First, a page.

July 27, 2011 // Local

Third annual Arise Women’s Conference offers hope for peace

Sister John Sheila Galligan, a sister of the Servants of the Immaculate Heart of Mary who currently serves as professor in the department of theology at Immaculata University in Pennsylvania, will be one of the speakers on the topic of forgiveness at the Arise Women’s Conference to be held Sept. 24 from 9 a.m. to 4 p.m. at the Allen County War Memorial Coliseum, in Fort Wayne. Registration begins Aug. 1 and runs through Sept. 16.

Sister Sheila Galligan shares tools for forgiveness

FORT WAYNE — Women of the Diocese of Fort Wayne-South Bend will have the opportunity to delve deeply into the complex topic of forgiveness at the third annual Arise Women’s Conference on Sept. 24 from 9 a.m. to 4 p.m. at the Allen County War Memorial Coliseum-Expo II, in Fort Wayne. Bishop Kevin C. Rhoades will celebrate a special Mass at 9:30 a.m. with the conference attendees.

The conference titled “Offer Forgiveness and Receive Peace,” will springboard from last year’s theme, which focused on the dignity, strength and hope of women, says Natalie Kohrman, director of the Office of Spiritual Development and Evangelization.

“We are building on last year’s theme by highlighting how women — made in the image and likeness of God — are called to forgive as our heavenly Father forgives,” Kohrman says.

She is pleased with the speaker lineup and says, “Sister John Sheila Galligan teaches a university course on forgiveness. Her course title is ‘Forgiveness: the Best Revenge.’

“The title speaks to many because we incorrectly assume that revenge will make us feel better, but it doesn’t. … It takes courage and strength to forgive, and as women — as mothers, wives, daughters, coworkers — we need to model that for the culture,” Kohrman adds.

Immaculee Ilibagiza, survivor of the 1994 Rwandan genocide and author of “Left to Tell,” will also speak at the conference.

Sister Galligan is a sister of the Servants of the Immaculate Heart of Mary and currently serves as  professor in the department of theology at Immaculata University in Pennsylvania. Born into a Catholic military family, the sister has traveled extensively and lived in exotic countries all over the world.

She has a doctorate in theology from the University of St. Thomas in Rome and her passion lies in education. She has taught at the elementary, high school and college level for many years.

This well versed, exuberant sister has a heart, not only for education, but also for the truth of the Catholic faith and life, especially of the young.

“I love our young people,” she says. “When truth is presented with clarity and with a smile … I find a great receptivity.”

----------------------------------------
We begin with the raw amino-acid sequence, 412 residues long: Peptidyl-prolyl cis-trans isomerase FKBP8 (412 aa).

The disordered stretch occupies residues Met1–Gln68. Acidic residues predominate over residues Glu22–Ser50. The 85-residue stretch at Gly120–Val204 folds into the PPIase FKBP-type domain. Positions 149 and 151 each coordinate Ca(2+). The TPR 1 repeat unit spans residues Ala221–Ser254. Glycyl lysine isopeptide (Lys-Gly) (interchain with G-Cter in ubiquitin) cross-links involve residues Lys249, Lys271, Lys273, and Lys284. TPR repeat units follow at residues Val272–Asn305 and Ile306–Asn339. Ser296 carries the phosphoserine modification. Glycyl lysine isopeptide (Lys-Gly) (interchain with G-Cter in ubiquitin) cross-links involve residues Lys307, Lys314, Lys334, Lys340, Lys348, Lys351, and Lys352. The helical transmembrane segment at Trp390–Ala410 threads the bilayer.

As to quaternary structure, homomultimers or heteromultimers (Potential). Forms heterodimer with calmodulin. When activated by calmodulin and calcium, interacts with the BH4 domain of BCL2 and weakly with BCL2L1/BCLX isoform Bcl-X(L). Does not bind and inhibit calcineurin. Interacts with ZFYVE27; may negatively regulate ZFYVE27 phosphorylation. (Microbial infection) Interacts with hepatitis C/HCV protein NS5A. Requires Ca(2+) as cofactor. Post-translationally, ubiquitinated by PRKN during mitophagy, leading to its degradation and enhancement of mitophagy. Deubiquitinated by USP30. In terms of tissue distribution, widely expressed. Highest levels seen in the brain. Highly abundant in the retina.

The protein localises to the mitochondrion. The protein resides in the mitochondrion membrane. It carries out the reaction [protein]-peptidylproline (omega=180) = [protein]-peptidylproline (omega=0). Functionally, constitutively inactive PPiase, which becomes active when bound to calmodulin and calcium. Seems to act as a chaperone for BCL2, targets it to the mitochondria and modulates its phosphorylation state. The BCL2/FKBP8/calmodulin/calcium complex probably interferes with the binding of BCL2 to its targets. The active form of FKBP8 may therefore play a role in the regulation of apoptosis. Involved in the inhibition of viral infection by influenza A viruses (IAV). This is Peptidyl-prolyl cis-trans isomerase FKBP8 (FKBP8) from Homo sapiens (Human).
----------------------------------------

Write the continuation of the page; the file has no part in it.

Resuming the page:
Sister Galligan’s interest in forgiveness stems from a challenge her own students charged her with some time ago. Forgiveness became the subject of interest one class period and her students asked for an entire course on the topic.

Sister Galligan readily accepted the challenge and designed a course that continues to transform lives at the university. The development of the class and its subsequent success led the sister to speak on forgiveness using the tools she researched for her students.

Sister Galligan hopes to educate the women of the diocese on the distinction between secular and Christian forgiveness, offering what she has discovered in the psychological realm as well as the faith realm. Both realms converge to “move through the process” of forgiveness.

Secular forgiveness focuses only on letting go — “It’s all ‘I’,” says the sister. The goal of Christian forgiveness, she adds, is always to be prepared to decide to offer the gift of forgiveness, with the help of grace.

“We forgive when we are called for the good of the other. We have compassion for the other’s sin. If they don’t accept the gift of forgiveness, in the end, I am relieved of the inner toxin — I am free,” Sister Galligan says.

Steps of the process will be defined as Sister Galligan offers the tools of Christian forgiveness to the women in attendance, including a “Blessing Prayer” used to bless the enemy, says Sister Galligan.

“I ask God to bless my enemy. I don’t ask Him to change them,” she says.

The women will learn the meaning of each petition within the prayer and come to know the change in their own thinking about forgiveness.

Sister Galligan is especially excited to be juxtaposed with her friend Immaculee Ilibagiza, who she says will give a perfect witness to her own teaching on forgiveness, and is grateful for the forum in which so many women may gather.

“There is a need to gather as community. God’s grace always is at work,” she says.

With enthusiasm, she hopes the women in attendance will receive new insights, and inspiration so they can identify with Jesus Christ and live out the message of forgiveness.

“I encourage people to come. We live in a world where forgiveness is needed. No matter who you are, this is a practical and applicable conference. It’s not just for you — but for those in the world,” she urges.

Registration begins Aug. 1 and runs through Sept. 16. The cost, which includes lunch, is $35 per person. The parking fee is $4. For more information contact Mary at (260) 399-1447 or visit www.diocesefwsb.org/arise. The conference is sponsored by the Office of Spiritual Development and Evangelization and cosponsored by Redeemer Radio AM 1450.

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